I don't understand how to simplify the following radicals and arrive at the final answer below. I can make it to this point:


However the final answer is:


I've filled a couple pages and tried finding a good answer on how to do this simplification, but without success. Any help is gratefully received!

edit: removed the square over the denominator 2 in the final answer.

  • 2
    $\begingroup$ Are you very sure that this is supposed to be the correct answer? Unless I'm missing something profound I don't think that those two are equal... $\endgroup$ – Flint72 Apr 10 '14 at 3:48
  • $\begingroup$ I made a mistake: the 2 in the answer's denominator should not be squared. Thank you for pointing that out! $\endgroup$ – Jason S. Apr 10 '14 at 3:54
  • $\begingroup$ No problem, happy to help! :) So can you edit your original post to correct for this mistake please, so that we see what it should be. Thanks! $\endgroup$ – Flint72 Apr 10 '14 at 3:57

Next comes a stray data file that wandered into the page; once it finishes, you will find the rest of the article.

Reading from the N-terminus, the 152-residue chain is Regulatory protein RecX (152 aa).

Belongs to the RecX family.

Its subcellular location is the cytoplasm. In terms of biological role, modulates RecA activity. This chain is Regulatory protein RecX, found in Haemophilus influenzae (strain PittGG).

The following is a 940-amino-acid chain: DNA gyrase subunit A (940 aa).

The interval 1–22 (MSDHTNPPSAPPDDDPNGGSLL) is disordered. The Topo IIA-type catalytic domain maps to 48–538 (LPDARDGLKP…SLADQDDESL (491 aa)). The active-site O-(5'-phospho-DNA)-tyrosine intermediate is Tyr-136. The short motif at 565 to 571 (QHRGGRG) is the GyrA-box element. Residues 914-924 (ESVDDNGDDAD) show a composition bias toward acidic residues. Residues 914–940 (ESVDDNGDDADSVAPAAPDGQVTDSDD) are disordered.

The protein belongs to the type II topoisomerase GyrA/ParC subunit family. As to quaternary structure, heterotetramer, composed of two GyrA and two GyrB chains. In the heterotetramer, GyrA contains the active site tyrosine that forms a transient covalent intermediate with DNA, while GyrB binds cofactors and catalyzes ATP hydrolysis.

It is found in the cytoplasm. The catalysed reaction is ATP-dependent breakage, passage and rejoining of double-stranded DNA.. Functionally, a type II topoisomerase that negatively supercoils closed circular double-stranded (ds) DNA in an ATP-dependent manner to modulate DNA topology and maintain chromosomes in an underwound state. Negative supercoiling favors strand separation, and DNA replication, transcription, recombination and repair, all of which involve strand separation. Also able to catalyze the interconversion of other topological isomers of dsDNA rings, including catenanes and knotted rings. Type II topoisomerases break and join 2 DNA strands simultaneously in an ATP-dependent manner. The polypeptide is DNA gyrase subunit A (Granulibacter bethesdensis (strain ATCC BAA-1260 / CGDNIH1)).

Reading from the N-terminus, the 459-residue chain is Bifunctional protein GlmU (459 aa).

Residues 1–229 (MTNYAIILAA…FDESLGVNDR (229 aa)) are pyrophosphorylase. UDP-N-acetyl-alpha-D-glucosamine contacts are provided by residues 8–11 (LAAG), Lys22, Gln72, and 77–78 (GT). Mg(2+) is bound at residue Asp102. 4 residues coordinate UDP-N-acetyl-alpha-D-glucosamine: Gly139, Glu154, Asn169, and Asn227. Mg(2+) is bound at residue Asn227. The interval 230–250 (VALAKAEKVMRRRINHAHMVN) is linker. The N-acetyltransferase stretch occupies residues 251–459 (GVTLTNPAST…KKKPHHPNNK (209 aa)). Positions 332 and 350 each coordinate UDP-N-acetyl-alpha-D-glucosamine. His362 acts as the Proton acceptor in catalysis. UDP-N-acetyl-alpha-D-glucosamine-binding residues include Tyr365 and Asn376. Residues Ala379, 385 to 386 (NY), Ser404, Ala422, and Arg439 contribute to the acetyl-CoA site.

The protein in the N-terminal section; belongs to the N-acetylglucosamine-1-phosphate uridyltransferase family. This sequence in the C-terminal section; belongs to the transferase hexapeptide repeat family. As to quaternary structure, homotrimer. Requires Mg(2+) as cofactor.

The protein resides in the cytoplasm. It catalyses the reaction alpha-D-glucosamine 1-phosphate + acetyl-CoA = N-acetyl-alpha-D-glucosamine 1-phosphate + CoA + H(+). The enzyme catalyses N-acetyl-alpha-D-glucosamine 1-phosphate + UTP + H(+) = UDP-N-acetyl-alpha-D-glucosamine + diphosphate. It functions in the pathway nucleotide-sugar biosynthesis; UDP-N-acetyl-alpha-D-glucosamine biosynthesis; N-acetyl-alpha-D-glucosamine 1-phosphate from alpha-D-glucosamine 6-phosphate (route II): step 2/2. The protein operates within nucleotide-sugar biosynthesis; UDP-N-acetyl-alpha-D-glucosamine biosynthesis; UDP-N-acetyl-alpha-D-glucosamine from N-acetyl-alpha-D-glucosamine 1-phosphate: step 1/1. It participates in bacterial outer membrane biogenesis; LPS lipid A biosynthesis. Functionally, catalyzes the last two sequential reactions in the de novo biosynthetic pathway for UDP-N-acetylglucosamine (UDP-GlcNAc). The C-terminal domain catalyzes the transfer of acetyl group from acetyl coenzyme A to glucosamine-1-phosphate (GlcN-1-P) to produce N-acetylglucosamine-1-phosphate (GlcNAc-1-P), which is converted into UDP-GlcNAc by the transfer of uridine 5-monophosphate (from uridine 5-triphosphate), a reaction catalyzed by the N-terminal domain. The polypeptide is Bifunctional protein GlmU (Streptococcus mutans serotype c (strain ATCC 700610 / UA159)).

First, $\;-\frac\pi2<-\frac{3\pi}8< 0\;$ , so we're in the fourth quadrant and thus sine is negative here. Second:


  • 2
    $\begingroup$ Thank you for such a clear explanation! It appears I was trying to rationalize the denominator at your 2nd step, when I should have multiplied the complex fraction (or the numerator) under the radical by $\frac{1}{2}$ and then taken the square root of 4 in the denominator to simplify. $\endgroup$ – Jason S. Apr 10 '14 at 14:19
  • $\begingroup$ Correction: I was supposed to multiply $\sqrt{\frac{2+\sqrt{2}}{2}\over{2}}$ by 2 in the numerator and denominator to eliminate the complex fraction, giving me a new denominator of 4. $\endgroup$ – Jason S. Apr 11 '14 at 0:49

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